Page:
Five Egyptian antiques collectively valued at more than $3 million, have been seized from the Metropolitan Museum by the New York District Attorney’s Office. The confiscation is part of an extensive investigation into the international trafficking of Egyptian antiquities that last week led to the indictment of former president and director of the Louvre, Jean-Luc Martinez.

News of the seizure wasfirst reported by the Art Newspaper and confirmed tothe outletby the DA’s office, which said in its warrant that the five objects constitute evidence demonstrating “the crimes of criminal possession of stolen property” and “conspiracy to commit the same crimes.”

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Four of the pieces came from the collection of Roben Dib, a German-Lebanese dealer who is suspected by U.S. and French authorities of selling looted objects to art institutions including the Metropolitan Museum of Art and the Louvre Abu Dhabi. Dib is currently detained in Paris, where he is awaiting trial on charges of gang fraud and money laundering. He has denied any wrongdoing.

Among the artifacts seized were two treasures from the Met’s Egyptian department. One is a resplendent Fayum portrait, a painted panel commonly placed over the face of mummies in Roman Egypt. That work depicts a woman in a blue dress and dates to around 60 BCE.

The other seized work is composed of five fragments of a wall hanging from the 4th or 5th century CE. They are considered one of the oldest representations of the Book of Exodus.

A Met spokesperson did not immediately respond to a request for comment on the seizure of these works.

According to the warrant, both items were sold through the Paris auction house Pierre Bergé & Associates, which employed Christophe Kunicki, a French dealer and archeology expert indicted in the investigation. Kunicki served as a certifying expert of archaeological works at Pierre Bergé; he listed the provenance of the antiquities sold to the Met as “a European collection.” Authorities believe this refers to the collection of three brothers, Simon, Hagop and Serop Simonian, who are suspected of collaborating with Dib.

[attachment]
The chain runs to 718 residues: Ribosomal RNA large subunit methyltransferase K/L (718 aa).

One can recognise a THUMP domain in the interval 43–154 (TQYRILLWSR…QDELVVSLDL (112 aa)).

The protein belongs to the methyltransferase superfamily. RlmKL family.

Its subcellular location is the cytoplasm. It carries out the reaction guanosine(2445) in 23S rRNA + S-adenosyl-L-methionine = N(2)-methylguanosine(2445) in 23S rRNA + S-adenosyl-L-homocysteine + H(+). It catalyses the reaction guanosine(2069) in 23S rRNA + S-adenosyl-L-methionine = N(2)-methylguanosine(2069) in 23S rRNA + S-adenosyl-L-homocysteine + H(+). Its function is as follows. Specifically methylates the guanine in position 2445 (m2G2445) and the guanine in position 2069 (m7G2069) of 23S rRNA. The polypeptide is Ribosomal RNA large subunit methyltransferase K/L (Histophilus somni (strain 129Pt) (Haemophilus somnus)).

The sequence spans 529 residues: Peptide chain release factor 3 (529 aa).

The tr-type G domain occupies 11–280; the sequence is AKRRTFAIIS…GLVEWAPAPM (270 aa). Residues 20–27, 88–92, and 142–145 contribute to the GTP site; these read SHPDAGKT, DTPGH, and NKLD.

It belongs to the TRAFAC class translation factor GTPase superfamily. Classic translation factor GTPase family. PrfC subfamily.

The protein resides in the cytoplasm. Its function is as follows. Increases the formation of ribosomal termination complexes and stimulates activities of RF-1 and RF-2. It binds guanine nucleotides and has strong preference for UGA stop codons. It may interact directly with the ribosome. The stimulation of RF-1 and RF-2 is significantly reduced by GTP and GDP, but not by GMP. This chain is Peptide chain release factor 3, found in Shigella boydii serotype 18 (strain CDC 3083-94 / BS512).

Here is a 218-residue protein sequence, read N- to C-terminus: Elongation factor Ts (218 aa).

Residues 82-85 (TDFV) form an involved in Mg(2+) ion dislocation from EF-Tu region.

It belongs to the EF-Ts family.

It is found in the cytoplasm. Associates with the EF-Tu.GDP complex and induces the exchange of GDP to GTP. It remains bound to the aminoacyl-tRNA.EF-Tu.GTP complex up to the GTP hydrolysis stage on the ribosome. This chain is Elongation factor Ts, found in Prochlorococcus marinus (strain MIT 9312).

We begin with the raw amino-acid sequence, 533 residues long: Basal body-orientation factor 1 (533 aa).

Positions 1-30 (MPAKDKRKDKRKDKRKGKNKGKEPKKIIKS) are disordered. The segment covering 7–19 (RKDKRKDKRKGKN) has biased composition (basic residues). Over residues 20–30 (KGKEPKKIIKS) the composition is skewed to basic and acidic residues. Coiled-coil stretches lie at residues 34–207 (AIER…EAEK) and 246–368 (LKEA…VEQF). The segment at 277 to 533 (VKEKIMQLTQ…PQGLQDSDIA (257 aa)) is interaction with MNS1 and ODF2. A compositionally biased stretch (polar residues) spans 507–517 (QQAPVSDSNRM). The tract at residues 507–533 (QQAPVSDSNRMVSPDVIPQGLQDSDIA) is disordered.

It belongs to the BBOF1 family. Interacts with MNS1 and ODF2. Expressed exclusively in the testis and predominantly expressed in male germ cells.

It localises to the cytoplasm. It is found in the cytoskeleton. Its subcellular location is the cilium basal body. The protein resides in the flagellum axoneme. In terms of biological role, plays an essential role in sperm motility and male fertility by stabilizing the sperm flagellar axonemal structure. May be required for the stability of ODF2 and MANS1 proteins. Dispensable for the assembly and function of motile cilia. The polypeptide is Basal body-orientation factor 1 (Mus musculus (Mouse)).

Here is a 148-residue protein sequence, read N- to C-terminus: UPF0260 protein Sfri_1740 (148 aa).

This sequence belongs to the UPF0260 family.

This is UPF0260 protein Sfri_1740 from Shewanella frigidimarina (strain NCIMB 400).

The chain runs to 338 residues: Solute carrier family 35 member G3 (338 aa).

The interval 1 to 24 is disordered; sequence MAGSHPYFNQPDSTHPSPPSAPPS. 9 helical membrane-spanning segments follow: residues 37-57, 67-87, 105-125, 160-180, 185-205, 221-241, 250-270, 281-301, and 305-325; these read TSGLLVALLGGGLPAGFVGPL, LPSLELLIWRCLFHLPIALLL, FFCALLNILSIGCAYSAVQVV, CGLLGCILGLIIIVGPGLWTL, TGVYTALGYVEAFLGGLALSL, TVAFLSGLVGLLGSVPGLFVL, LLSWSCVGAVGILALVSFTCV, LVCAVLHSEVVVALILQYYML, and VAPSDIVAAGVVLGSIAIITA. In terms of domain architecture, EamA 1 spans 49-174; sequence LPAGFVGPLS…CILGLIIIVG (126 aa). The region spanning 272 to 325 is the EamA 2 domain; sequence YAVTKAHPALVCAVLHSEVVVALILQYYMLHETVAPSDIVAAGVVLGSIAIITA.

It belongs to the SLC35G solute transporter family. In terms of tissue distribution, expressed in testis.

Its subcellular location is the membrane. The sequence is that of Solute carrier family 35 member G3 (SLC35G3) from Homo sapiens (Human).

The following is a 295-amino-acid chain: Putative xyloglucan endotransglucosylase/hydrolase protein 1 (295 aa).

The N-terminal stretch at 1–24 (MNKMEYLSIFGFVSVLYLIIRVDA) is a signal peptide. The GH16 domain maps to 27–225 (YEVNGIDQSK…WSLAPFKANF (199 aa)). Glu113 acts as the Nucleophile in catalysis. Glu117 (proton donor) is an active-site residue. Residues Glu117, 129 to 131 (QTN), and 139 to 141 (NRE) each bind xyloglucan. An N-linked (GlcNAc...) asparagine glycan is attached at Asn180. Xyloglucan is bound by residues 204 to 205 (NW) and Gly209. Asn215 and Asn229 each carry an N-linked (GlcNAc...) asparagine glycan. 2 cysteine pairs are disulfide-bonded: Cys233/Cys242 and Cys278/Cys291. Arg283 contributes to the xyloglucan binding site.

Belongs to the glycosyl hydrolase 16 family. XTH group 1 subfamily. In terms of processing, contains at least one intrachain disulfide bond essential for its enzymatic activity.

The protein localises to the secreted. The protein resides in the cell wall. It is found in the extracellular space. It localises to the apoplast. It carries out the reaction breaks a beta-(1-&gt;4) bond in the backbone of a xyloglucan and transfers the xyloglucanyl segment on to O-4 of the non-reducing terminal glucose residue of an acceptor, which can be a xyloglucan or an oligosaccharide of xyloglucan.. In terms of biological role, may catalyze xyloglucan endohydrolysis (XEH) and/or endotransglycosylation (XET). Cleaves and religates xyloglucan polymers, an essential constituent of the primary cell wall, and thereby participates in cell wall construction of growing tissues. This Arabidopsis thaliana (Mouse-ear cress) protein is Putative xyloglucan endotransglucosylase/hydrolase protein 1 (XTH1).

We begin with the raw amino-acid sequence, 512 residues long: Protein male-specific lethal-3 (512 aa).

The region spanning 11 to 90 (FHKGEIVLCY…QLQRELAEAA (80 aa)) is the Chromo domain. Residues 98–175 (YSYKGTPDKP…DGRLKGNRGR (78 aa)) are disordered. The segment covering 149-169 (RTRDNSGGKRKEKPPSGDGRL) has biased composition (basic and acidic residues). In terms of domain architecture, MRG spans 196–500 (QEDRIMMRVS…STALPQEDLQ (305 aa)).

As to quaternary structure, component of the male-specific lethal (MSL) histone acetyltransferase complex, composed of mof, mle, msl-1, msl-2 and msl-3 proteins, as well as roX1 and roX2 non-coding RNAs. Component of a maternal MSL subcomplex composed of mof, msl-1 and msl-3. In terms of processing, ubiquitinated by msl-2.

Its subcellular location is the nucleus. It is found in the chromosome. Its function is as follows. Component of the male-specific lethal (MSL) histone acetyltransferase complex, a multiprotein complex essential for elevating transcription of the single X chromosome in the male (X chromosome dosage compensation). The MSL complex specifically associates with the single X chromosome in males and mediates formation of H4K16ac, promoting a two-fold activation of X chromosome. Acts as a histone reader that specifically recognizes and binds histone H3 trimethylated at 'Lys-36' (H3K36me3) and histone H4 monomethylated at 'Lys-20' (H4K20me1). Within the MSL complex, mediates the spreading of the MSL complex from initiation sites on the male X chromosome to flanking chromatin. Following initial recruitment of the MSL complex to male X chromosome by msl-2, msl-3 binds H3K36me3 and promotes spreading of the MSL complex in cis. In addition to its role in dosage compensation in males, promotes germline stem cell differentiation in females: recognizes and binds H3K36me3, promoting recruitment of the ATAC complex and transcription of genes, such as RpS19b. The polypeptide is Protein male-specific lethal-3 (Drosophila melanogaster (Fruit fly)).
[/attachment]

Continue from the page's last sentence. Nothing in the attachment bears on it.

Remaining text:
The Met has been contending with its connections to Dib for several years.

In 2019, the New York institution returned an ornate golden sarcophagus to Egypt after a criminal investigation led by Colonel Matthew Bogdanos, chief of the antiquities trafficking unit of the DA’s office. Bogdanos concluded that the provenance had been falsified prior to the Met’s purchase of it in 2017 for €3.5 million. The Met had bought the sarcophagus directly from Kunicki, who obtained it from Dib and the Simonian brothers. Kunicki and his husband, Richard Semper, were charged in 2020 with involvement in the antiquity smuggling ring.

At the time the coffin was seized, the Met apologized in a statement for the flaws in the provenance research conducted by its Egyptian department and promised to reassess its acquisition process.

The painted linen hanging of the exodus and the Fayum portrait were purchased for $1.4 million and $1.6 million, respectively, between 2013 and 2015. During that time the museum also bought a limestone stele (dated from 1770 BCE) for around $266,000 and a stele (ca. 650 BCE) depicting a table of offering to the god Hathor for about $85,000.

A sarcophagus mask valued around $6,500 was also confiscated by the DA’s office. According to the Art Newspaper, all the objects were offered for sale by Dib.